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Just a thought… t

By Staff | Aug 16, 2012

It is frustrating to work hard on a newspaper, get it done, printed, and dropped off at the post office on Friday mornings every week and have subscribers call on Monday and ask where their papers are.

I have no beef with our local post office employees. They are hard working people and we work well together. They mail the papers on time from Rugby.

My gripe is with the U.S. Postal Service, who decided to close regional mailing centers and consolidate. I am told that the mail, including our newspapers, gets sent out east before coming back to this area to be delivered. Common sense will tell people that taking the long route doesn’t work.

That’s why they are not landing in subscribers’ mailboxes in a timely manner. By the time subscribers receive the papers, the news is old.

We don’t see much of a change in our subscribers list or we haven’t recently. However, I expect that since no one wants to read a weekly paper a week late, there may be some repercussions in the form of dropped subscriptions sooner rather than later.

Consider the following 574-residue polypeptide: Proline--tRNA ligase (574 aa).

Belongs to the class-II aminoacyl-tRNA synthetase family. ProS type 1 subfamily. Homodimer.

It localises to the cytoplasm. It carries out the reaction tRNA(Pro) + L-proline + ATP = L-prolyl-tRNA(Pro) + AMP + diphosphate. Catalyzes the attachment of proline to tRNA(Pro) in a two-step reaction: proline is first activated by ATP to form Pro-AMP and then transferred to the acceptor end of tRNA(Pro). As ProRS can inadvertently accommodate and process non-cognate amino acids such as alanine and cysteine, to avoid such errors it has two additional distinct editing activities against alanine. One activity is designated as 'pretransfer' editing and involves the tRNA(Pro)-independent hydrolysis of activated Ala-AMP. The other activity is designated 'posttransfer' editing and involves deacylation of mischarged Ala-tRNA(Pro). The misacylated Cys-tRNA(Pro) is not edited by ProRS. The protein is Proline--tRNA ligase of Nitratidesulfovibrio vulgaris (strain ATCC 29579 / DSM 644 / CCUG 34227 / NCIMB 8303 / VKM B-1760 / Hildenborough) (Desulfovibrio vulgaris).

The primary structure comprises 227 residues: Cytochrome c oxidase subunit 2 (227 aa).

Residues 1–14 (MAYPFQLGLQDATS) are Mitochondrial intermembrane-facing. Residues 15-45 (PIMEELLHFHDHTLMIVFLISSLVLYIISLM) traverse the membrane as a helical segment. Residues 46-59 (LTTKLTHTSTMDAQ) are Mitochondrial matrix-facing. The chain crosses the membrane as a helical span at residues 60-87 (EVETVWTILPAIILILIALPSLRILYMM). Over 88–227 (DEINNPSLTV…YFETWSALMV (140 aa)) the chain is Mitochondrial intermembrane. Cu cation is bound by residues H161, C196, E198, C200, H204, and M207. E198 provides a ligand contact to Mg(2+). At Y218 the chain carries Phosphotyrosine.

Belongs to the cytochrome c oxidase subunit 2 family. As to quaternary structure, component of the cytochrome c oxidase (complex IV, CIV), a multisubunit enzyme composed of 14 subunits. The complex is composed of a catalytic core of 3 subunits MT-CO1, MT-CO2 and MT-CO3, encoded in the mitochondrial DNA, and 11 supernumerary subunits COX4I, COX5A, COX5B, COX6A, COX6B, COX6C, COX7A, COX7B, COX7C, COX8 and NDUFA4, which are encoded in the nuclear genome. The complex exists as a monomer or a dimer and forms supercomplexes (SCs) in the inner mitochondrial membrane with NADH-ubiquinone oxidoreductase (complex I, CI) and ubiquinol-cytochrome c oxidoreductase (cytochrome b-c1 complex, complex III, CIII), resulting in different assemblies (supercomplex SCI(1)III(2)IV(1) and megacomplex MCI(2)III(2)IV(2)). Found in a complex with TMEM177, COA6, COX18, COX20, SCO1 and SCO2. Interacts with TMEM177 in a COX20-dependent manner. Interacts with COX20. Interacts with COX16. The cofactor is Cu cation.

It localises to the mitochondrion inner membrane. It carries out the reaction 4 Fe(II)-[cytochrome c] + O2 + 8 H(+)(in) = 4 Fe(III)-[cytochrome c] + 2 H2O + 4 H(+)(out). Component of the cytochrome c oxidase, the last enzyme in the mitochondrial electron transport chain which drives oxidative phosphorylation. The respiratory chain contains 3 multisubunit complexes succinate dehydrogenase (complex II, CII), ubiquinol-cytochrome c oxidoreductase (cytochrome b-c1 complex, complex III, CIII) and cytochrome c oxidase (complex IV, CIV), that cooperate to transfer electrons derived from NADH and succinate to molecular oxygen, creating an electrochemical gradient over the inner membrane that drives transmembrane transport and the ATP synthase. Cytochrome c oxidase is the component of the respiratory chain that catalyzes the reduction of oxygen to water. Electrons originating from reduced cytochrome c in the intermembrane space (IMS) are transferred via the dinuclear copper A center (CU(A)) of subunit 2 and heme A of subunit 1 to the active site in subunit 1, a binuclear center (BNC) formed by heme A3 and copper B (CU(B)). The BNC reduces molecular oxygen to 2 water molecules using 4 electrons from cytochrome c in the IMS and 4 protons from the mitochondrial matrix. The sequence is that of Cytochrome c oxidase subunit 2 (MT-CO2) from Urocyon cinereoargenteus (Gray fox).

Of course, it is not our fault, our hands are tied once those bundles of newspapers are delivered to the post office, but the result for the subscribers is the same. No newspaper.

People can still get their newspapers from the newsstands around town because those papers are never mailed. They are faithfully put in the stands every Saturday morning, early, by Dale Niewoehner.

This isn’t as convenient as having it delivered to one’s home and it costs a few cents more per copy (subscribers get a break in cost). However, if a person wants his/her newspaper as early as possible, buying it from the newsstand is the route to go.

I am hoping that subscribers will ride out this recent wave in the hopes of a better solution. We may have to bring back paper boys and girls to deliver.

In the meantime, for obvious reasons, our office manager, Paige, is hoping people don’t kill the messenger.

Don’t pick on the local post office employees, either. It is out of their hands, as well.

If one wants to do something constructive, write a note to the U.S. Postal Service and ask what can be done to solve this problem. Postmaster, United States Postal Service Headquarters, Washington, DC. 20260.

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